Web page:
Since the protests started on May 29, the San Jose Independent Police Auditor has received more than 600 complaints related to SJPD misconduct.
The vast majority stem from the way San Jose police responded to daily demonstrations against the murder of George Floyd by Minneapolis Officer Derek Chauvin. As captured in countless clips shared on social media, many protestors felt that SJPD met their presence with excessive force, disproportional to any threat.
We caught up with Shivaun Nurre, who leads the police watchdog unit, to learn more about her oversight powers and how the public can use them to hold cops accountable.
Why was the Independent Police Auditor’s office created?
We were created in 1993 after there was push in the local community for independent oversight of the police department. The issues that kind of propelled it forward were the Rodney King incidents in 1992 and the subsequent unrest.
We were created because the citizens were concerned that Internal Affairs and the police department were not taking complaints about misconduct seriously. So we were created to provide an additional review of Internal Affairs to make sure their investigations were fair, thorough and complete. When the movement was going forward to create this office, there was a tension between members of the public who wanted a civilian review board, which has more people from the community having the eyes on reports and analysis, and the police department, who felt that Internal Affairs should be the end of the process.
The city decided to impose an auditor model, which was kind of a compromise and we’ve pretty much remained with the auditor model ever since. We don’t investigate—we review Internal Affairs investigations to make sure they are thorough and complete.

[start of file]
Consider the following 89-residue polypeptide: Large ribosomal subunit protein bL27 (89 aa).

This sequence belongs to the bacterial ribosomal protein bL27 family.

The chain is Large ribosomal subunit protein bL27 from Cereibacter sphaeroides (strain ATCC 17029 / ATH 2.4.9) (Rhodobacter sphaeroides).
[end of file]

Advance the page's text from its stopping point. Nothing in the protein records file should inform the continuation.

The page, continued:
What does the process look like?
When you file a complaint, generally we’re looking for your name, we’d be interested in your demographics and then we want to know what your concerns are. There are complaints usually against individual officers, but people can also file a complaint about policies or a lack thereof.
You can file a complaint if you were at the scene, you can file a complaint if you heard about someone who was at the scene and you had concerns about what went down, or you can file a complaint if you read something in the newspaper or see something on social media and think that there might have been misconduct.
You can file anonymously.
Since we can’t investigate, the complaints that come into our office and to Internal Affairs all get investigated by Internal Affairs officers and sergeants. That usually involves pulling a lot of documentation, pulling a lot of camera whether that’s body-worn camera, camera from onlookers who have provided film or surveillance video.
Internal Affairs may or may not interview the subject officer and other witness officers. They’re going to pull the policy manual sections they think governs the situation and then they’re going to make an analysis. That’s what comes to us.
If there’s an officer interview, we have the ability to attend those interviews. But I have to say that we’re not able to ask any direct questions of the officer, we can only pose our questions through the officer who’s running the interview.
How long does the process take?
Generally, the process needs to be completed within one year, and that’s because, according to California law, if you’re going to discipline a peace officer, the officer needs to have notice of that discipline within a one-year period of time.
But other things can extend that deadline. For example, if somebody files a civil lawsuit involving an individual officer or the department, the deadline can get extended. And if there’s any criminal action, so if an officer is charged with a crime, the administrative part of the process gets delayed until the criminal case gets finalized.